Distinguishing Nemrut Daĝ and Bingöl A obsidians: Geochemical and landscape differences and the archaeological implications

Ellery Frahm

Research output: Contribution to journalArticlepeer-review

47 Scopus citations


Distinguishing the geochemically similar Bingöl A and Nemrut Daĝ peralkaline obsidians is a major challenge in Near Eastern obsidian sourcing. Despite abundant claims in the literature otherwise, this study reveals that Bingöl A and Nemrut Daĝ obsidians are distinguishable with adequate source sampling and highly accurate and repeatable data for geochemically important elements. Earlier research has endeavored to link a simple geochemical trend (peralkalinity) to specific locations at Nemrut Daĝ, but existing schemes to distinguish Bingöl A and Nemrut Daĝ obsidians cannot validly link compositional clusters to the landscape. This study demonstrates that additional elements are required to attribute artifacts to specific obsidian-bearing lava flows at the volcano. Limitations of this newly analyzed collection of geo-referenced Nemrut Daĝ and Bingöl specimens suggests caution is still warranted in sourcing peralkaline obsidians, but a few archaeological implications are clear. New sourcing results from Tell Mozan in northeastern Syria refute a widespread assumption that one can use maximal efficiency to deduce whether peralkaline obsidian artifacts originated from Nemrut Daĝ or Bingöl A. The ability to discern among these sources also enables inquiries into issues of cultural and technological preferences regarding these obsidians.

Original languageEnglish (US)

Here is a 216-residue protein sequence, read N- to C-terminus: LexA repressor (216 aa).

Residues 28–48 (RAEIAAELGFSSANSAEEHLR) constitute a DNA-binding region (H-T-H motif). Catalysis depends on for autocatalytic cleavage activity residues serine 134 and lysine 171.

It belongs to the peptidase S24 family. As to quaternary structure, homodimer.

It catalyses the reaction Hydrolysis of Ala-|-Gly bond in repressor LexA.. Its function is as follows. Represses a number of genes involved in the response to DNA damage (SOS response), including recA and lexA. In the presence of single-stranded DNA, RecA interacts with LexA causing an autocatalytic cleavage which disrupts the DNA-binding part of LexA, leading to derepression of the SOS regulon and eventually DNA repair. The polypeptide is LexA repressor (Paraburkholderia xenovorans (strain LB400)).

Pages (from-to)1436-1444
Number of pages9
JournalJournal of Archaeological Science
Issue number5
StatePublished - May 2012

Bibliographical note

Funding Information:
Giorgio Buccellati and Marilyn Kelly-Buccellati are co-directors of the Tell Mozan excavations under the auspices of the International Institute for Mesopotamian Area Studies. Export of the artifacts was graciously approved by the Directorate General of Antiquities and Museums, the Ministry of Culture, Syrian Arab Republic. This study was possible thanks to the specimens collected by George “Rip” Rapp and the late Tuncay Ercan, and it was supported by the Departments of Earth Sciences and Anthropology, University of Minnesota-Twin Cities. EMPA was carried out at the Electron Microprobe Laboratory, Department of Earth Sciences, University of Minnesota-Twin Cities. Two anonymous reviewers provided comments that significantly improved the final manuscript.


  • Anatolia
  • Bingöl A
  • Near East
  • Nemrut Daĝ
  • Obsidian
  • Sourcing
  • Tell Mozan


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